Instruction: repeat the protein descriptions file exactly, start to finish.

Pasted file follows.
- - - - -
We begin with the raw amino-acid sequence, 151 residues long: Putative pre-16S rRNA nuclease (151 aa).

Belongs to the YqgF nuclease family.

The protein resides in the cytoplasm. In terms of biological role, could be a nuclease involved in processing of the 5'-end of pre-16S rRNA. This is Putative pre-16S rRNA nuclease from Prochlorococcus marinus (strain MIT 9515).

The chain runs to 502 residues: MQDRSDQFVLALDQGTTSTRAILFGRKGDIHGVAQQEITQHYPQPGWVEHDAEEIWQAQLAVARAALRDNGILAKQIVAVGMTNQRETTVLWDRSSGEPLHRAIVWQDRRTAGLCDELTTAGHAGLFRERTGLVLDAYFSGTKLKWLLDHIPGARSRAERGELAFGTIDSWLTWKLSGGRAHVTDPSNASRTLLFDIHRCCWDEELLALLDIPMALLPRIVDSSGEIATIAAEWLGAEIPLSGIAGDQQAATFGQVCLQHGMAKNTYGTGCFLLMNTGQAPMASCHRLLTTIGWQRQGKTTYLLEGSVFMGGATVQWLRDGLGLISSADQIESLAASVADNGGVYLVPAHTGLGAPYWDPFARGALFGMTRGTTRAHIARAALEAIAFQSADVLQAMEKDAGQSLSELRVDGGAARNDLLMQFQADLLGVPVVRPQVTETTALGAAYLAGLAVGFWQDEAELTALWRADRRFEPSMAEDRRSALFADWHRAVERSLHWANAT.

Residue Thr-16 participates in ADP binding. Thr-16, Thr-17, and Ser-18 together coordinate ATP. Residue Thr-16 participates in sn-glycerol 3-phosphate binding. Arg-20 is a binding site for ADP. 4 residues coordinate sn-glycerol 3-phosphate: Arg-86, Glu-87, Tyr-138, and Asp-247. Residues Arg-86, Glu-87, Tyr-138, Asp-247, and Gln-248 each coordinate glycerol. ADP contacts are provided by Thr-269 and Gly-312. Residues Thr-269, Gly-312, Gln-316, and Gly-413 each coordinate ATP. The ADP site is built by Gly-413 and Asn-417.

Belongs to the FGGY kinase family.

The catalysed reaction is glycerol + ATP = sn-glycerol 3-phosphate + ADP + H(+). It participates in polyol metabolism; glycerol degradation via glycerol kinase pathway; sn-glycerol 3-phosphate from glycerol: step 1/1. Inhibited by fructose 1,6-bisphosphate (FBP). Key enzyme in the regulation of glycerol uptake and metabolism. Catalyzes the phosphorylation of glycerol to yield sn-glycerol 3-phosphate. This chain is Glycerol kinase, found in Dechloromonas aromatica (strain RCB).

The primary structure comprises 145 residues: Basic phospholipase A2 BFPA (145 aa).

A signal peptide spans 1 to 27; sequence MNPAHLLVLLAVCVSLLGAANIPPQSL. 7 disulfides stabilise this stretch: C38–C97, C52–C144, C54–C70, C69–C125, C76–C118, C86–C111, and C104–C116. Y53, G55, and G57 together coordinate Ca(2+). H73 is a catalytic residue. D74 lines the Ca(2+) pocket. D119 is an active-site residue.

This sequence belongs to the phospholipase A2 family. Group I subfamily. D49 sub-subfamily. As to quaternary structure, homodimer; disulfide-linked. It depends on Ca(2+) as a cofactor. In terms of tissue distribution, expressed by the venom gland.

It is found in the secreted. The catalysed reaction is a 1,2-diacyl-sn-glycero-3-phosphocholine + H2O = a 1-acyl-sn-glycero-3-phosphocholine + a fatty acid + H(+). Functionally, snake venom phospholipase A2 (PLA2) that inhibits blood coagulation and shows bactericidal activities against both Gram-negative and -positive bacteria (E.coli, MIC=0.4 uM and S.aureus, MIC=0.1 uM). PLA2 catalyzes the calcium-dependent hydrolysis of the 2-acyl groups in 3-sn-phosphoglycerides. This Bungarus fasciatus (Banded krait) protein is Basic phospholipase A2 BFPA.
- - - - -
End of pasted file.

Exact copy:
We begin with the raw amino-acid sequence, 151 residues long: Putative pre-16S rRNA nuclease (151 aa).

Belongs to the YqgF nuclease family.

The protein resides in the cytoplasm. In terms of biological role, could be a nuclease involved in processing of the 5'-end of pre-16S rRNA. This is Putative pre-16S rRNA nuclease from Prochlorococcus marinus (strain MIT 9515).

The chain runs to 502 residues: MQDRSDQFVLALDQGTTSTRAILFGRKGDIHGVAQQEITQHYPQPGWVEHDAEEIWQAQLAVARAALRDNGILAKQIVAVGMTNQRETTVLWDRSSGEPLHRAIVWQDRRTAGLCDELTTAGHAGLFRERTGLVLDAYFSGTKLKWLLDHIPGARSRAERGELAFGTIDSWLTWKLSGGRAHVTDPSNASRTLLFDIHRCCWDEELLALLDIPMALLPRIVDSSGEIATIAAEWLGAEIPLSGIAGDQQAATFGQVCLQHGMAKNTYGTGCFLLMNTGQAPMASCHRLLTTIGWQRQGKTTYLLEGSVFMGGATVQWLRDGLGLISSADQIESLAASVADNGGVYLVPAHTGLGAPYWDPFARGALFGMTRGTTRAHIARAALEAIAFQSADVLQAMEKDAGQSLSELRVDGGAARNDLLMQFQADLLGVPVVRPQVTETTALGAAYLAGLAVGFWQDEAELTALWRADRRFEPSMAEDRRSALFADWHRAVERSLHWANAT.

Residue Thr-16 participates in ADP binding. Thr-16, Thr-17, and Ser-18 together coordinate ATP. Residue Thr-16 participates in sn-glycerol 3-phosphate binding. Arg-20 is a binding site for ADP. 4 residues coordinate sn-glycerol 3-phosphate: Arg-86, Glu-87, Tyr-138, and Asp-247. Residues Arg-86, Glu-87, Tyr-138, Asp-247, and Gln-248 each coordinate glycerol. ADP contacts are provided by Thr-269 and Gly-312. Residues Thr-269, Gly-312, Gln-316, and Gly-413 each coordinate ATP. The ADP site is built by Gly-413 and Asn-417.

Belongs to the FGGY kinase family.

The catalysed reaction is glycerol + ATP = sn-glycerol 3-phosphate + ADP + H(+). It participates in polyol metabolism; glycerol degradation via glycerol kinase pathway; sn-glycerol 3-phosphate from glycerol: step 1/1. Inhibited by fructose 1,6-bisphosphate (FBP). Key enzyme in the regulation of glycerol uptake and metabolism. Catalyzes the phosphorylation of glycerol to yield sn-glycerol 3-phosphate. This chain is Glycerol kinase, found in Dechloromonas aromatica (strain RCB).

The primary structure comprises 145 residues: Basic phospholipase A2 BFPA (145 aa).

A signal peptide spans 1 to 27; sequence MNPAHLLVLLAVCVSLLGAANIPPQSL. 7 disulfides stabilise this stretch: C38–C97, C52–C144, C54–C70, C69–C125, C76–C118, C86–C111, and C104–C116. Y53, G55, and G57 together coordinate Ca(2+). H73 is a catalytic residue. D74 lines the Ca(2+) pocket. D119 is an active-site residue.

This sequence belongs to the phospholipase A2 family. Group I subfamily. D49 sub-subfamily. As to quaternary structure, homodimer; disulfide-linked. It depends on Ca(2+) as a cofactor. In terms of tissue distribution, expressed by the venom gland.

It is found in the secreted. The catalysed reaction is a 1,2-diacyl-sn-glycero-3-phosphocholine + H2O = a 1-acyl-sn-glycero-3-phosphocholine + a fatty acid + H(+). Functionally, snake venom phospholipase A2 (PLA2) that inhibits blood coagulation and shows bactericidal activities against both Gram-negative and -positive bacteria (E.coli, MIC=0.4 uM and S.aureus, MIC=0.1 uM). PLA2 catalyzes the calcium-dependent hydrolysis of the 2-acyl groups in 3-sn-phosphoglycerides. This Bungarus fasciatus (Banded krait) protein is Basic phospholipase A2 BFPA.